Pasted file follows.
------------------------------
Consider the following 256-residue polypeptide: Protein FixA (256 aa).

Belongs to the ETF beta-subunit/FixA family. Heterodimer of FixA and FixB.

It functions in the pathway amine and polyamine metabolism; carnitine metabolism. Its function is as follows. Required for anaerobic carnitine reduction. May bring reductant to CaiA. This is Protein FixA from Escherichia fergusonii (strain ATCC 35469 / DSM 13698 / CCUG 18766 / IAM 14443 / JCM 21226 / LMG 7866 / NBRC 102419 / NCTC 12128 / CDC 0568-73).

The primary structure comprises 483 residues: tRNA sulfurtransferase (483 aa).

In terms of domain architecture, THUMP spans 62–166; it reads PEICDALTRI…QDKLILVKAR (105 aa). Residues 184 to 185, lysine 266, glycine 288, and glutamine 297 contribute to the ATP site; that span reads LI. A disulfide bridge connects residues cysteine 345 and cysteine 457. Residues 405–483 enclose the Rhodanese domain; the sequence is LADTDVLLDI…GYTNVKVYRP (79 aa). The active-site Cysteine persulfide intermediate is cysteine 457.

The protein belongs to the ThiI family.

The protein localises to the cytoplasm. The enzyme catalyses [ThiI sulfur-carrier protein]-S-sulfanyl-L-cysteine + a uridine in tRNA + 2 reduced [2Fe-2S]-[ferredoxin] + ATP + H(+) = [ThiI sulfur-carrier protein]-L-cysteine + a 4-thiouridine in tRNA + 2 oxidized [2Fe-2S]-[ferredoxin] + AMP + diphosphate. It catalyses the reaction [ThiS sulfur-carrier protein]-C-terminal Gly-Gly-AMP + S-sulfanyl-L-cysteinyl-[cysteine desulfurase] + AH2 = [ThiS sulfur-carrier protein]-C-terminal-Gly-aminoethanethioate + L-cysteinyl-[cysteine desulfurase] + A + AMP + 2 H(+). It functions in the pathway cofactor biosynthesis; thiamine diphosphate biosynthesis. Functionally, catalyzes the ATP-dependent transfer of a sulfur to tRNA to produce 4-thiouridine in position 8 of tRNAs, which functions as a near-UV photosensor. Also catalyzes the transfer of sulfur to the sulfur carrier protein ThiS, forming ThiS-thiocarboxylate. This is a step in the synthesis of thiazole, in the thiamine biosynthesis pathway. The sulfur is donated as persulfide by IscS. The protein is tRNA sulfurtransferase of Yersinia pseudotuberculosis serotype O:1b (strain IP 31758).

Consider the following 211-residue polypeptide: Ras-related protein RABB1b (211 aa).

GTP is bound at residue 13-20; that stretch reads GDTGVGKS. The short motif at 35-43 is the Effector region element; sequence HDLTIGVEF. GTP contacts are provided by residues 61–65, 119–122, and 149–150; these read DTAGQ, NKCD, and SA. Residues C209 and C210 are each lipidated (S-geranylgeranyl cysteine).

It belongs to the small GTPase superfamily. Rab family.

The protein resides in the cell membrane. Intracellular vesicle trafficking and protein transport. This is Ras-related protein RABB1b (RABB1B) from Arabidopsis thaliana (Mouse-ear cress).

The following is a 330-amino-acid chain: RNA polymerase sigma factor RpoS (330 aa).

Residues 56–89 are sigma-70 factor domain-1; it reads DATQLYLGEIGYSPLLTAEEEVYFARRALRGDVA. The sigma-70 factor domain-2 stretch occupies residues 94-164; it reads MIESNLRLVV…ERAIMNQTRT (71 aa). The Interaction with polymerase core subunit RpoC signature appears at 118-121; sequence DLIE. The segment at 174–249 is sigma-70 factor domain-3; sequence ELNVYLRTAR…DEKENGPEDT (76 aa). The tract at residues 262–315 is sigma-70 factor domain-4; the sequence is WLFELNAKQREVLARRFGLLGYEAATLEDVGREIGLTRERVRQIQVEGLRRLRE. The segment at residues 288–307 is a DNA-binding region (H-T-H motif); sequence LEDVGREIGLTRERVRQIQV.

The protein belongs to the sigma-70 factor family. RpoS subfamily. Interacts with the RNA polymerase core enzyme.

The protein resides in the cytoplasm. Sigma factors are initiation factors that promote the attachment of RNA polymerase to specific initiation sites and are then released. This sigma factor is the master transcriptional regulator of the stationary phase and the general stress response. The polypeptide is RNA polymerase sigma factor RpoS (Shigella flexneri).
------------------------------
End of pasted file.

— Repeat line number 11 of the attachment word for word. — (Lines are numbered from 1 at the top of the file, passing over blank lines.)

The protein resides in the cell membrane. Intracellular vesicle trafficking and protein transport. This is Ras-related protein RABB1b (RABB1B) from Arabidopsis thaliana (Mouse-ear cress).